A: He is my brother-in-law.

Q: He's married to your sister?

A: Yes.

Q: Which sister is that?

A: Nakla (phonetic).

Q: You said your sister and the defendant were living with you in the house on Steadman; is that correct?

A: Yes, because our house on Emmenon was burned and they used to live in the upstrairs [sic] house, because it was a two-story house.

Q: Okay. How long have they been living at your house with you and your parents?

A: I can't remember.

Q: Would it be more than a few months?

A: Yes.

Q: Would it be more than a year?

A: Probably.

Q: Okay. You said that you—you said that your boyfriend's name was Waheed. What was his last name?

A: Alalyawi

Q: His name was Waheed Alalyawi?

A: Right.

Q: Okay. Did there come a point in time when his family and your family

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became involved in at least some kind of an arrangement between the two of you?

A: Kind of.

Q: When you say kind of, can you tell us about that?

A: Well, when he came he sent his mother and his mother's friend to engage me.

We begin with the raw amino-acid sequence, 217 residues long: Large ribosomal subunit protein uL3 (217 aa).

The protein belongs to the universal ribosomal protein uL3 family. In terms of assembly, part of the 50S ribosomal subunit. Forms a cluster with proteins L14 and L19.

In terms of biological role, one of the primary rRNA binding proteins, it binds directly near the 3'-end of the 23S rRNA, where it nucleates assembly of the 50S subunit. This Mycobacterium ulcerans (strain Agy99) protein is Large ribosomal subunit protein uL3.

Q: When you say engage me, what does that mean?

A: To ask for my hand.

Q: You mean to ask for your hand in marriage?

A: Yes.

Q: Okay. When his mother came to your family who did she speak to?

A: My family.

Q: Yes, but who specifically in your family did she speak to?

A: My mother.

Q: Okay. Did that result in an arrangement, a marriage arrangement between the mothers?

A: Yes.

Q: Okay. During the time that this arrangement was going on, was that...

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1 practice notes
  • Duke v. Allen, No. 09–16011.
    • United States
    • U.S. Court of Appeals — Eleventh Circuit
    • May 26, 2011
    ...464 F.2d 359, 365–66 n. 12 (5th Cir.1972). See also United States v. Burrell, 496 F.2d 609, 611 (3d Cir.1974); Al–Timimi v. Jackson, 608 F.Supp.2d 833, 837 (E.D.Mich.2009).4 Paradoxically, after discussing the matter at length, the majority ultimately concludes that “[n]o gesture, in fact, ......
1 cases
  • Duke v. Allen, No. 09–16011.
    • United States
    • U.S. Court of Appeals — Eleventh Circuit
    • May 26, 2011
    ...464 F.2d 359, 365–66 n. 12 (5th Cir.1972). See also United States v. Burrell, 496 F.2d 609, 611 (3d Cir.1974); Al–Timimi v. Jackson, 608 F.Supp.2d 833, 837 (E.D.Mich.2009).4 Paradoxically, after discussing the matter at length, the majority ultimately concludes that “[n]o gesture, in fact, ......